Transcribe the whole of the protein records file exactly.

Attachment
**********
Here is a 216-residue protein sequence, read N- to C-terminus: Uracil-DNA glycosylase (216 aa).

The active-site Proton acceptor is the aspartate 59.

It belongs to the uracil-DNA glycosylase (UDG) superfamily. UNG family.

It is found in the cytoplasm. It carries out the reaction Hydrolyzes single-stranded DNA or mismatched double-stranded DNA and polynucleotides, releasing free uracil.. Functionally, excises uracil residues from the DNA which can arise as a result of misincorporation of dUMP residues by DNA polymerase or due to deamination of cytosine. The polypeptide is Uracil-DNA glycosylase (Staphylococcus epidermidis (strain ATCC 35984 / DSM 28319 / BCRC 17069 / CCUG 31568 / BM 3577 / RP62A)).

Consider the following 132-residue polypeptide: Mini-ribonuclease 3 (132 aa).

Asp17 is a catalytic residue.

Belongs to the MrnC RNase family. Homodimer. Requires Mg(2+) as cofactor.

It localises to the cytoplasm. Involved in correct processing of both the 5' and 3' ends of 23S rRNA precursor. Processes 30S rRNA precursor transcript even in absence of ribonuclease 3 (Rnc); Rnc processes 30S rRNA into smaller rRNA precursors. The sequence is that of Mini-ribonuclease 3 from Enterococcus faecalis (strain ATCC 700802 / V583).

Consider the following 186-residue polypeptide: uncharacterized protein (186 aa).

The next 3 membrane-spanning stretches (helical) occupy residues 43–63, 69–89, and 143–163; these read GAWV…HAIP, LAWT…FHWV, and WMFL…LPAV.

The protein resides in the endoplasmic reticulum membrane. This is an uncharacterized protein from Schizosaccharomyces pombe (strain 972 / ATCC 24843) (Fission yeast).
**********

Here is a 216-residue protein sequence, read N- to C-terminus: Uracil-DNA glycosylase (216 aa).

The active-site Proton acceptor is the aspartate 59.

It belongs to the uracil-DNA glycosylase (UDG) superfamily. UNG family.

It is found in the cytoplasm. It carries out the reaction Hydrolyzes single-stranded DNA or mismatched double-stranded DNA and polynucleotides, releasing free uracil.. Functionally, excises uracil residues from the DNA which can arise as a result of misincorporation of dUMP residues by DNA polymerase or due to deamination of cytosine. The polypeptide is Uracil-DNA glycosylase (Staphylococcus epidermidis (strain ATCC 35984 / DSM 28319 / BCRC 17069 / CCUG 31568 / BM 3577 / RP62A)).

Consider the following 132-residue polypeptide: Mini-ribonuclease 3 (132 aa).

Asp17 is a catalytic residue.

Belongs to the MrnC RNase family. Homodimer. Requires Mg(2+) as cofactor.

It localises to the cytoplasm. Involved in correct processing of both the 5' and 3' ends of 23S rRNA precursor. Processes 30S rRNA precursor transcript even in absence of ribonuclease 3 (Rnc); Rnc processes 30S rRNA into smaller rRNA precursors. The sequence is that of Mini-ribonuclease 3 from Enterococcus faecalis (strain ATCC 700802 / V583).

Consider the following 186-residue polypeptide: uncharacterized protein (186 aa).

The next 3 membrane-spanning stretches (helical) occupy residues 43–63, 69–89, and 143–163; these read GAWV…HAIP, LAWT…FHWV, and WMFL…LPAV.

The protein resides in the endoplasmic reticulum membrane. This is an uncharacterized protein from Schizosaccharomyces pombe (strain 972 / ATCC 24843) (Fission yeast).